The researchers analyzed differences in bumble bee diets on Mount Evans and Niwot Ridge, between the 1960s and presently around 2011. Fewer bee visits were recorded during the more recent survey, but it appears that the bees have an expanded range of plants in their diet. This diet includes flowers that have shorter and more varied depths.

    2. We measured the change in tongue length of B. balteatus and B. sylvicola using specimens collected from 1966–1980 and 2012–2014 in the central Rocky Mountains (15). These two species historically comprised 95 to 99% of bumble bees at our high-altitude field sites (16–18). B. balteatus workers were collected from three geographically isolated locations: Mount Evans (39°35.033′N, 105°38.307′W), Niwot Ridge (40°3.567′N, 105°37.000′W), and Pennsylvania Mountain (39°15.803′N, 106°8.564′W).

      B. balteatus and B. sylvicola are the most common bumble bee species at the three research sites in the central Rocky Mountains. The sites are Mount Evans, Niwot Range, and Pennsylvania Mountain. To analyze the change in tongue length over time of both species at the sites, recent specimens from 2012-2014 were compared to older specimens from 1966-1980.

    3. Although the climate change impacts on phenological and spatial overlap of mutualists are well known, the role of climate change in generating functional discrepancies between them is less understood. Using historical data, we show that reduced flower abundance in bumble bee host-plants at the landscape scale has accompanied recent warming, leading to evolutionary shifts in foraging traits of two alpine bumble bee species

      It is known that climate change is impacting compatibility of mutualistic species. However, it is unknown which specific mechanisms of the mutualistic relationship are being affected. Using historical data the authors measured flower abundance shifts due to climate change and their effects on foraging behaviors by the bees studied.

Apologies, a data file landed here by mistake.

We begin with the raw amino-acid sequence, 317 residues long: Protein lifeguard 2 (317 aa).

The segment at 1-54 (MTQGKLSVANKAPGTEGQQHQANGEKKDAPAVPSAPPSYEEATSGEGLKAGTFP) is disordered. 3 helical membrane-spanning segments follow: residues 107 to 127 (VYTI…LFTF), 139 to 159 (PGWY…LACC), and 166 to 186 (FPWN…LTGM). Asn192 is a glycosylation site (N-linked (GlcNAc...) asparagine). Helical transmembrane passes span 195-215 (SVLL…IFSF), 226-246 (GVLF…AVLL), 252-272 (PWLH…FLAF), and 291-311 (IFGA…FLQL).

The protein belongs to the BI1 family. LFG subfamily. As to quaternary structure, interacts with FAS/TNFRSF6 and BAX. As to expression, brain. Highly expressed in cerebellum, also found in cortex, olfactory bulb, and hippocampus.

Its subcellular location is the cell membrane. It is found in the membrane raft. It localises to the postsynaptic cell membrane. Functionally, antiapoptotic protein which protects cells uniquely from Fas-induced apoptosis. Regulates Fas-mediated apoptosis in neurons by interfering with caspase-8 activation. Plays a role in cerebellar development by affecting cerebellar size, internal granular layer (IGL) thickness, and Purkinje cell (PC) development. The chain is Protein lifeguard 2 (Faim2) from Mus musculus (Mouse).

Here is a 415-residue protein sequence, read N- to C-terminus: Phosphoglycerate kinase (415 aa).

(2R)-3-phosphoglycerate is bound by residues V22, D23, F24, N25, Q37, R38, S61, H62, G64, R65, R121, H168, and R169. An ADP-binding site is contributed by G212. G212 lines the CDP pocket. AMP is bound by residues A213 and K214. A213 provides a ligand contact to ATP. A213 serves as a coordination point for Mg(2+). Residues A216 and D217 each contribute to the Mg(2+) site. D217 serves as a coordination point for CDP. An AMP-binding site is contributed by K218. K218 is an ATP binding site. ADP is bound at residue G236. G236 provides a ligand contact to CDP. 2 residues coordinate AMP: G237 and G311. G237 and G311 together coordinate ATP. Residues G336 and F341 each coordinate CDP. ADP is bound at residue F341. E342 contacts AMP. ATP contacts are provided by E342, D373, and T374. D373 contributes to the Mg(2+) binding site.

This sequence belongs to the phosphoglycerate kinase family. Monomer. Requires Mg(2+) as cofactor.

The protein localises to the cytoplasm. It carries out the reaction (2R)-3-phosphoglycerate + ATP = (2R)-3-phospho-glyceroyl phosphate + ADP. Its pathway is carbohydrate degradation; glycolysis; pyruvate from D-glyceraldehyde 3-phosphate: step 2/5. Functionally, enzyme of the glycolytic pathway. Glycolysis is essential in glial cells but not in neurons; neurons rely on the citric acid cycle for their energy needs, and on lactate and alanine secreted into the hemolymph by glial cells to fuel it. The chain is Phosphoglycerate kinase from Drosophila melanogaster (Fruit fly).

1. we restricted this analysis to break periods.

      The authors wanted to look at the relationship between neural activity and USV production. However, they needed to remove the possibility that both of these things are independent responses to tickling.

      For this reason, they carried out the experiments during breaks, when USVs and increased neuronal activity were occurring, but tickling was not a factor.

    2. Our recordings revealed that USVs and neuronal activity in the trunk cortex are modulated in a similar way by tickling and anxiogenic conditions. We wondered whether tickling-evoked USVs and neuronal responses to tickling are causally linked. We therefore aligned neuronal firing to the onsets of USVs (Fig. 4, A and B).

      The authors observed that USV production and neuron firing change in the same ways in response to tickling.

      In this set of experiments they wanted to see if there was also a causal relationship. In other words, is the neuronal activity triggering the production of sounds or do they just happen to occur at the same time?

    1. In this paper, we report a novel set of hominin tracks discovered at Laetoli in the new Site S, comparing it to a reappraisal of the original evidence. The new tracks can be referred to two different individuals moving in the same direction and on the same palaeosurface as those documented at Site G.

      The authors of this study analyzed the new set of footprints found at the Laetoli site. Their goal was to compare their results with earlier work in determining stature, morphology, and degree of sexual dimorphism of the individuals leaving the tracks.

    1. climate protection

      This paper investigates a means to optimize carbon storage by understanding the diversity of the mechanics and use of plant life as carbon sinks in order to lower atmospheric CO2.

    2. Thus, for each of the two grassland experiments, we used data collected from each plot to estimate parameters for a model that projects soil C accumulation over a 50-year time frame